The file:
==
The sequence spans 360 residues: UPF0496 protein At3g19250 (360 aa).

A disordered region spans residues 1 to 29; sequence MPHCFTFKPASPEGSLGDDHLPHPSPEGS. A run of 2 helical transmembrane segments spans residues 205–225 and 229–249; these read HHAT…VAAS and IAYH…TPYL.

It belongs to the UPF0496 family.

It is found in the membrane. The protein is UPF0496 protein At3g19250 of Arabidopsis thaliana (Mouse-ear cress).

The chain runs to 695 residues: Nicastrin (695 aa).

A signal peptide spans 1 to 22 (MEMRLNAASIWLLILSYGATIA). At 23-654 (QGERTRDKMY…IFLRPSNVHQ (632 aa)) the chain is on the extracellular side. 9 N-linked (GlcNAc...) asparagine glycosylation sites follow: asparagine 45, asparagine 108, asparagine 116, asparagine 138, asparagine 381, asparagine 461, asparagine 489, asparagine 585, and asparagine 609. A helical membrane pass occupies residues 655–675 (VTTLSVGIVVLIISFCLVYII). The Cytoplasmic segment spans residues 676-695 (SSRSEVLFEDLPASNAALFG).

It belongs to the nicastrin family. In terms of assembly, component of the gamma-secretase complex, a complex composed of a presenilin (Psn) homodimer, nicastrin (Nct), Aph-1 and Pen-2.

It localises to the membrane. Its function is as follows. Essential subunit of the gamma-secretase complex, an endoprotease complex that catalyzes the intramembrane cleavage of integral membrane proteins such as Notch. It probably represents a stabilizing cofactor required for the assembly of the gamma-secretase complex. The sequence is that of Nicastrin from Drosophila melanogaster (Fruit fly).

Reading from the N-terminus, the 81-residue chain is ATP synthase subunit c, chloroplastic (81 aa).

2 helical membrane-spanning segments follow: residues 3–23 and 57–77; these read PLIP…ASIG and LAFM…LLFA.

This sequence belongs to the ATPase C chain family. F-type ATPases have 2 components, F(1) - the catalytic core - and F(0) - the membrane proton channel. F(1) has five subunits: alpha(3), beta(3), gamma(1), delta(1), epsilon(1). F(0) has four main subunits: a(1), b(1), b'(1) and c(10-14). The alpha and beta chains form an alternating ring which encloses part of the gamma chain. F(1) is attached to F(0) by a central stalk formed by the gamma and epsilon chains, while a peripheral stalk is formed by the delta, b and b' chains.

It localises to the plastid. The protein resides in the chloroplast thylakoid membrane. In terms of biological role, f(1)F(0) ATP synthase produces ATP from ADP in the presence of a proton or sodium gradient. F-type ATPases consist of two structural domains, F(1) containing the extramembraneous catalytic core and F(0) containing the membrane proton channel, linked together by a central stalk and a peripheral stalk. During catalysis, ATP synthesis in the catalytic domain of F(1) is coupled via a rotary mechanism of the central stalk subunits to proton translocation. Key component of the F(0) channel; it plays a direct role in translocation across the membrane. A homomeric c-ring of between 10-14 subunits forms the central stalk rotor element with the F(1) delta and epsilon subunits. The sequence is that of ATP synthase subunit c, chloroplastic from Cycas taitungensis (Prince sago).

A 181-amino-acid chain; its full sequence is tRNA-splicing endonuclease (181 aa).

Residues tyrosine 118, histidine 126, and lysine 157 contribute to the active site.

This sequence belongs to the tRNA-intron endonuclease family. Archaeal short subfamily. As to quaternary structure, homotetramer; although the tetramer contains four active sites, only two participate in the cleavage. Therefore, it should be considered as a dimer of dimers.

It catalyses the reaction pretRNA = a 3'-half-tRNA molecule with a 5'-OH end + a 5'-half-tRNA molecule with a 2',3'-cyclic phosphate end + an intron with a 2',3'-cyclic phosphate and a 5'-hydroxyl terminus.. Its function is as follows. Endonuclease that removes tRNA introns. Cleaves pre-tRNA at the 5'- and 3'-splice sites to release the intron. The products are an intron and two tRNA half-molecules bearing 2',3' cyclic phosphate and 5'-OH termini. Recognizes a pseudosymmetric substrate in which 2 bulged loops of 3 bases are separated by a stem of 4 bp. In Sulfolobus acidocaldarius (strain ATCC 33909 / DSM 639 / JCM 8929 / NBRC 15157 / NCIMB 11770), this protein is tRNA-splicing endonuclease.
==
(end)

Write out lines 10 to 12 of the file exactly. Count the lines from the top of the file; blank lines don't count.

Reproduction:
2 helical membrane-spanning segments follow: residues 3–23 and 57–77; these read PLIP…ASIG and LAFM…LLFA.

This sequence belongs to the ATPase C chain family. F-type ATPases have 2 components, F(1) - the catalytic core - and F(0) - the membrane proton channel. F(1) has five subunits: alpha(3), beta(3), gamma(1), delta(1), epsilon(1). F(0) has four main subunits: a(1), b(1), b'(1) and c(10-14). The alpha and beta chains form an alternating ring which encloses part of the gamma chain. F(1) is attached to F(0) by a central stalk formed by the gamma and epsilon chains, while a peripheral stalk is formed by the delta, b and b' chains.

It localises to the plastid. The protein resides in the chloroplast thylakoid membrane. In terms of biological role, f(1)F(0) ATP synthase produces ATP from ADP in the presence of a proton or sodium gradient. F-type ATPases consist of two structural domains, F(1) containing the extramembraneous catalytic core and F(0) containing the membrane proton channel, linked together by a central stalk and a peripheral stalk. During catalysis, ATP synthesis in the catalytic domain of F(1) is coupled via a rotary mechanism of the central stalk subunits to proton translocation. Key component of the F(0) channel; it plays a direct role in translocation across the membrane. A homomeric c-ring of between 10-14 subunits forms the central stalk rotor element with the F(1) delta and epsilon subunits. The sequence is that of ATP synthase subunit c, chloroplastic from Cycas taitungensis (Prince sago).